New RBI rule trims Q1 microloan disbursals

Aggregate microfinance disbursal in April-June stood at  ₹57,842 cr, down 35% from the March quarter.
Aggregate microfinance disbursal in April-June stood at 57,842 cr, down 35% from the March quarter.


  • Microlenders must assess the indebtedness of the borrowing household
  • From 1 April, RBI capped the loan repayment obligation of a household at 50% of monthly income

MUMBAI : Microfinance companies’ loan disbursal in June quarter fell from the preceding quarter, a phenomenon experts attributed to a recent Reserve Bank of India (RBI) guideline revising risk assessment practices for these lenders.

Aggregate microfinance disbursal in the June quarter stood at 57,842 crore, down 35% from the March quarter, showed data from microfinance institutions’ industry body Sa-Dhan. These include loans by non-banking financial company-microfinance institutions (NBFC-MFIs), universal banks, small finance banks, non-banking financial companies and not-for-profit companies.

Noting that this was a result of lenders adjusting their policies to the new RBI framework, experts said the first quarter of a fiscal typically sees fewer loans being disbursed than the preceding three months.

Effective 1 April, RBI capped the loan repayment obligation of a household at 50% of monthly income. This includes all repayments that a household has to make, not just for microfinance loans. According to analysts at ICICI Securities, more microloan applications have been rejected after implementing the guidelines, with the interest rate increasing to 50% from 30-35% earlier.

“This is the initial stage of implementing the new regulatory norm, and will therefore take a little time at the ground level as people need more training. That apart, certain internal systems need to be tweaked as well," said Jiji Mammen, executive director and chief executive of Sa-Dhan.

Now, there is a more elaborate exercise to be carried out to assess the indebtedness of the household and not just the borrower, and that is also taking more time, said Mammen. He added that in the coming days, the industry will get more familiarized with the new policies and the teething troubles will be behind.

An internal Sa-Dhan study showed that rejection rates have gone up from 30% earlier to an average of about 42% at present. The primary reason for rejection rates going up was because some applicants were unable to meet the new criteria on equated monthly instalments (EMIs) being capped at 50% of the total income.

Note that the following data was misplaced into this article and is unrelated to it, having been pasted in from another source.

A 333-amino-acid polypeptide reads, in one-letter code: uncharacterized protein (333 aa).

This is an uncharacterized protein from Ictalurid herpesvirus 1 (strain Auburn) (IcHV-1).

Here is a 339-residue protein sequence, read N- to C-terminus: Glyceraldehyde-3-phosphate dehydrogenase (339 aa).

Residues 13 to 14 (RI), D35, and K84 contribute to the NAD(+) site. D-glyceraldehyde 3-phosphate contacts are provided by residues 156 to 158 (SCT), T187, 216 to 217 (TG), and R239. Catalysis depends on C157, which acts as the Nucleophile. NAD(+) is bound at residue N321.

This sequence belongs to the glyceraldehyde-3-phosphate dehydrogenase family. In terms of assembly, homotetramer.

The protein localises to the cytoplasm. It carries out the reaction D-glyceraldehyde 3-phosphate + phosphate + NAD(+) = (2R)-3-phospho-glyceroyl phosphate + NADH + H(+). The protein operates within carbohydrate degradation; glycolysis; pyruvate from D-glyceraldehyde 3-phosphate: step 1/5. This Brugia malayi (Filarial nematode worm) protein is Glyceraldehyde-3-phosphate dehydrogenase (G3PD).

Others said the new RBI guideline provides the industry guardrails on risk practices to avoid future delinquencies.

“If you have a prudent framework in place and you are rejecting a loan application because it exceeds the prescribed ceiling, it reduces your risk. Lending to indebted clients could come to hit you back later and while rejection rates have gone up, especially in urban areas, it is not a cause for concern," said Alok Misra, chief executive and director of industry body Microfinance Institutions Network.

Misra said if the rejection rates go up because some borrowers are overleveraged, it shows risk management systems are working. He does not see rejections dampening growth. “The market comprises 250-300 million borrowers and we have reached only about 60 million. There are many new-to-credit customers whom we have not lent to, and areas where we have not yet reached," said Misra.

Meanwhile, ICICI Securities, in a report on Wednesday, said among microloan providers, RBL Bank saw the sharpest sequential fall in assets under management, at 23%, in Q1, followed by Spandana Sphoorty (down 16%) and Bandhan Bank, Indusind Bank and Credit Access Grameen seeing 4-7% decline in AUM.

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